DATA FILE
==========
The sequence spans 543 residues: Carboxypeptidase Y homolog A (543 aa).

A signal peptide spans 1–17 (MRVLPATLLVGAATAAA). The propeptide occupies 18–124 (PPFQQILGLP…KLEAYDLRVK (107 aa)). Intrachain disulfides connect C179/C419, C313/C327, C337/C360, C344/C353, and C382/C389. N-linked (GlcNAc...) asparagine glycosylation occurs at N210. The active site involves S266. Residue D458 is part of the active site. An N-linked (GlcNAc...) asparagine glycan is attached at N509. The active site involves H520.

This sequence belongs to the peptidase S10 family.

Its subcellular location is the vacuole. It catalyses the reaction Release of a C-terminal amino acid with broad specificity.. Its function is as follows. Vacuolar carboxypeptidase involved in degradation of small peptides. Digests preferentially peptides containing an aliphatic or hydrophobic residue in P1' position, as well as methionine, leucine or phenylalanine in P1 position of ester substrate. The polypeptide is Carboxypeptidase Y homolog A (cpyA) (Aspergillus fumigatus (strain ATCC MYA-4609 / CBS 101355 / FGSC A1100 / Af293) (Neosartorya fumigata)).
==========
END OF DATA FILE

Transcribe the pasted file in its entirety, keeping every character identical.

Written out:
The sequence spans 543 residues: Carboxypeptidase Y homolog A (543 aa).

A signal peptide spans 1–17 (MRVLPATLLVGAATAAA). The propeptide occupies 18–124 (PPFQQILGLP…KLEAYDLRVK (107 aa)). Intrachain disulfides connect C179/C419, C313/C327, C337/C360, C344/C353, and C382/C389. N-linked (GlcNAc...) asparagine glycosylation occurs at N210. The active site involves S266. Residue D458 is part of the active site. An N-linked (GlcNAc...) asparagine glycan is attached at N509. The active site involves H520.

This sequence belongs to the peptidase S10 family.

Its subcellular location is the vacuole. It catalyses the reaction Release of a C-terminal amino acid with broad specificity.. Its function is as follows. Vacuolar carboxypeptidase involved in degradation of small peptides. Digests preferentially peptides containing an aliphatic or hydrophobic residue in P1' position, as well as methionine, leucine or phenylalanine in P1 position of ester substrate. The polypeptide is Carboxypeptidase Y homolog A (cpyA) (Aspergillus fumigatus (strain ATCC MYA-4609 / CBS 101355 / FGSC A1100 / Af293) (Neosartorya fumigata)).